"We were wondering where we were going to end up with that," said Hyms and Hyrs singer Ken.
Just a few months before their talent showcase at Nicolet College Sunday, Priovolos stepped in.
"I feel very honored to be conducting them," said Priovolos.
Priovolos got the group to pick up exactly where they left off.
"He's kept us going," said Ken.

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MADISON (AP) - Wisconsin voters will decide April 3 whether to eliminate the office of state treasurer.

The little-known position dates to territorial days, but Republicans say it's outlived its usefulness. The office has already been stripped of most of its duties over the past decade.

But it has defenders, who say it's an essential check on executive power. They argue it should have powers restored so it can function as a strong independent watchdog.

Attempts to remove the office have been voted on in the Legislature for decades, but it's never gotten enough support to go to voters until now.

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WOODRUFF - Ice fishermen had until Sunday to move their ice shanties off the ice.

The Oneida County Dive Team knows that doesn't mean people won't still be out on the lakes.

Saturday, rescue divers geared up and got under the ice to be better prepared if anyone should fall through the ice this spring.

"They'll learn how to be self-reliant and how to rescue their partner," said Oneida County Dive Team dive master Laura Fuhrman.

Fuhrman and other team members participated in the team's annual ice rescue training.

"[Diving] is different in cold water," said Fuhrman.

Divers geared up with suits and equipment that weigh more than 100 pounds.

"It's a lot easier [to wear] underwater than it is walking with," said Fuhrman.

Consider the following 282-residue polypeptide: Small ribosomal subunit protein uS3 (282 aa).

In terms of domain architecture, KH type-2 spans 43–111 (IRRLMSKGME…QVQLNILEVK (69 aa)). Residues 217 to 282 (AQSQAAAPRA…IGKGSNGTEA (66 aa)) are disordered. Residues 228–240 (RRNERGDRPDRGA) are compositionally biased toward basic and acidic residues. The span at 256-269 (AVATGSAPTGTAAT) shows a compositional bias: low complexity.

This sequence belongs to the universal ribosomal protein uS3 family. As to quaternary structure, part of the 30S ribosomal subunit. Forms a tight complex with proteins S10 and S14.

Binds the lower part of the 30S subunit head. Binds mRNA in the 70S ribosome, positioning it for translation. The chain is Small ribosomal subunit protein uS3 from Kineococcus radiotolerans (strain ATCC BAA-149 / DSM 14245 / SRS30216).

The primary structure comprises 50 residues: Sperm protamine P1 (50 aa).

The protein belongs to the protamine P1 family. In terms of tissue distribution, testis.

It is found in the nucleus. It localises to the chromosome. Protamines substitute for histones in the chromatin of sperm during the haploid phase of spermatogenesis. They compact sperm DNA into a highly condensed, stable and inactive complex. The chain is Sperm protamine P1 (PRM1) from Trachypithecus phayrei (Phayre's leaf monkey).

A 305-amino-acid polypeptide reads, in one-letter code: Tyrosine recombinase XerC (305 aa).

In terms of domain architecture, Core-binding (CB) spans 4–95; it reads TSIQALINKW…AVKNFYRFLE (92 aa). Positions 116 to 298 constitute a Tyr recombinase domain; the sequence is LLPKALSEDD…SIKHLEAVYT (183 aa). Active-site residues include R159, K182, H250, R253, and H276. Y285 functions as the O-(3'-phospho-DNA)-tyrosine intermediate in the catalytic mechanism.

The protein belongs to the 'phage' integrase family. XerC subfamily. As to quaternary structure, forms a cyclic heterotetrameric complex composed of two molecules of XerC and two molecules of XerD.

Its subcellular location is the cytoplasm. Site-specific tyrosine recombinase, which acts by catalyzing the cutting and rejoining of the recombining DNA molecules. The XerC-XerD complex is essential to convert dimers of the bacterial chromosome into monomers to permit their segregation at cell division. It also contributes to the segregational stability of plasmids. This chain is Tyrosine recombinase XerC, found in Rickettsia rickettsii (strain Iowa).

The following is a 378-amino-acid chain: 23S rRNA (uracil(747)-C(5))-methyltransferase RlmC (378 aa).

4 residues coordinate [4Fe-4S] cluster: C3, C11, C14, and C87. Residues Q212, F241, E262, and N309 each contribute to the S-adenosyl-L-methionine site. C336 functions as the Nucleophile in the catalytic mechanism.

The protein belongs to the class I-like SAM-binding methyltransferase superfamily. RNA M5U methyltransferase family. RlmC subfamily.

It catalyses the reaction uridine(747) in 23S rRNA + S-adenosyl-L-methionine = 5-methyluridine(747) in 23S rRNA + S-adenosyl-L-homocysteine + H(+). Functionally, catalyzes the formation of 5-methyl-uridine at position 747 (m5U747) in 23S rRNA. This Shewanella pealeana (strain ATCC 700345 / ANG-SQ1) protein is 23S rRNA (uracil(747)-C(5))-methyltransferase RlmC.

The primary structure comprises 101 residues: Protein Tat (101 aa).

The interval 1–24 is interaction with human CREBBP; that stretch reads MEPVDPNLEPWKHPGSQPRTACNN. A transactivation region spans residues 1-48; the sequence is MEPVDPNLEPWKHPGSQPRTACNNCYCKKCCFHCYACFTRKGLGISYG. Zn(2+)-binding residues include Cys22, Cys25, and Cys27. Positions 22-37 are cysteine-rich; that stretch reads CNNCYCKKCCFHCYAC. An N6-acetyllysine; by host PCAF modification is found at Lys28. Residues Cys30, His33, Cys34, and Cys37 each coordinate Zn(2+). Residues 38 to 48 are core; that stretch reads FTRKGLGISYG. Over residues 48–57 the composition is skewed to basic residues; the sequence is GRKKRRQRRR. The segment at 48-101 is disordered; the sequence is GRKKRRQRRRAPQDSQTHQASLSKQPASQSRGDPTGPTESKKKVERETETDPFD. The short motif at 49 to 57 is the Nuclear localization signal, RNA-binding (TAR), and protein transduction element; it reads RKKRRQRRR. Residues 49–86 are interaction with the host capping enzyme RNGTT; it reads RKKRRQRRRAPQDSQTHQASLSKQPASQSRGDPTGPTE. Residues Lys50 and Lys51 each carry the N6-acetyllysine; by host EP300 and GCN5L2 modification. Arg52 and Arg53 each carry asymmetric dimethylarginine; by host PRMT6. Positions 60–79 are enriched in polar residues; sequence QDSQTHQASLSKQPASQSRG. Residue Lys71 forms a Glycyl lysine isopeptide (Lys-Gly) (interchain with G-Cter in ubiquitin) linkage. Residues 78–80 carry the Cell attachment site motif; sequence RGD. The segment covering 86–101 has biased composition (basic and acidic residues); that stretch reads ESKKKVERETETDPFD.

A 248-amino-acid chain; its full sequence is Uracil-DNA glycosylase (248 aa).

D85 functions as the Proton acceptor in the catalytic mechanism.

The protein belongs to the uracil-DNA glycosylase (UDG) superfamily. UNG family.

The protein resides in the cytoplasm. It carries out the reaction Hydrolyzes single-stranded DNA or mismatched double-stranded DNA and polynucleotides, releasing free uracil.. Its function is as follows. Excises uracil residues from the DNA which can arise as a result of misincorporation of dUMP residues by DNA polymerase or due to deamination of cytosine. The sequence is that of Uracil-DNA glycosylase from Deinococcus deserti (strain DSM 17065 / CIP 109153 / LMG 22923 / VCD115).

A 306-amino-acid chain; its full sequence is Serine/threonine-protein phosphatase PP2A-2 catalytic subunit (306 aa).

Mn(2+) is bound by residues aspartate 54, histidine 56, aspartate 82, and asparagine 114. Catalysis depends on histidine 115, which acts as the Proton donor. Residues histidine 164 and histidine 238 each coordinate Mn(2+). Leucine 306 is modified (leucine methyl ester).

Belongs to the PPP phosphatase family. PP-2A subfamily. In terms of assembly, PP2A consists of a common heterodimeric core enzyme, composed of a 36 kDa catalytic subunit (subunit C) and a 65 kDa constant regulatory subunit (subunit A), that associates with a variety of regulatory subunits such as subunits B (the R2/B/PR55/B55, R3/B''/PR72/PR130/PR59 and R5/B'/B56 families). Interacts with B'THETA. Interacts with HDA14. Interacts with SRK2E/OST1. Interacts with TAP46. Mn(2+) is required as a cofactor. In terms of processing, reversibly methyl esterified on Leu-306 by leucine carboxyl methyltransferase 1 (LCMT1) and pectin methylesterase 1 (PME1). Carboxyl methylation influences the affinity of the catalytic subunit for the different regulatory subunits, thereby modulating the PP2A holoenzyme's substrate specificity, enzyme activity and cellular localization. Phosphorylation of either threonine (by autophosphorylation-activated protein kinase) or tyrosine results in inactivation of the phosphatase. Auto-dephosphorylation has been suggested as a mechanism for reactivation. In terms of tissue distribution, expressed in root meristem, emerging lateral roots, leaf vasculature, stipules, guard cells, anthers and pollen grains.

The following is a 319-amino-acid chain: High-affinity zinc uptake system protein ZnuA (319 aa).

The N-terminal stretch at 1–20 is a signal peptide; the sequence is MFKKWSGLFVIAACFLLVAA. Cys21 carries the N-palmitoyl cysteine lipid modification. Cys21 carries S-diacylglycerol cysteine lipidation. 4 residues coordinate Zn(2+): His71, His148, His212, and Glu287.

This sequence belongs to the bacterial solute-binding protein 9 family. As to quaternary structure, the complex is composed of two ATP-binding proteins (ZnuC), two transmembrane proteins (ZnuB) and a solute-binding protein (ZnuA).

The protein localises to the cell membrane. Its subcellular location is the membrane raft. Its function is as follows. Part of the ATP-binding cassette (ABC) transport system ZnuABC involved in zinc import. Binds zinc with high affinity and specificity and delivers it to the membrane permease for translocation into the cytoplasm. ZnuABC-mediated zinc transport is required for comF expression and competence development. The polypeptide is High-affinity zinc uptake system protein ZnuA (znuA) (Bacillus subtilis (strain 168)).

Divers had to rescue a fake victim and even one of their own teammates under the ice.

"We really stress safety in all our dives. But especially in an ice dive," said assistant dive team leader Michael Fraley.

Fraley has been a part of the team since it started more than a decade ago.

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TOMAHAWK - A popular Tomahawk event welcomed a sold out crowd over the weekend.
350 people attended the 15th annual Taste of Tomahawk.
Local restaurants, breweries and wineries displayed the best they had to offer at the Inshallah Country Club.
Organizer Jesica said the event successfully shows what Tomahawk has to offer.
"We want to feature the region and all the wonderful things we have to offer. So we hope we get a lot of folks to come to Taste of Tomahawk, that maybe don't visit us other times of year. We can really show them what Tomahawk's all about," said Jesica.

Some vendors used the event as an opportunity to show products and flavors people may not be familiar with.
The Silver Birch Supper Club has attended Taste of Tomahawk since the beginning.
"[It's great] seeing it grow, from just starting out to seeing what it is today. The costumes are great. Great costumes for St. Patty's Day," said Silver Birch Supper Club General Manager Chris Copiskey,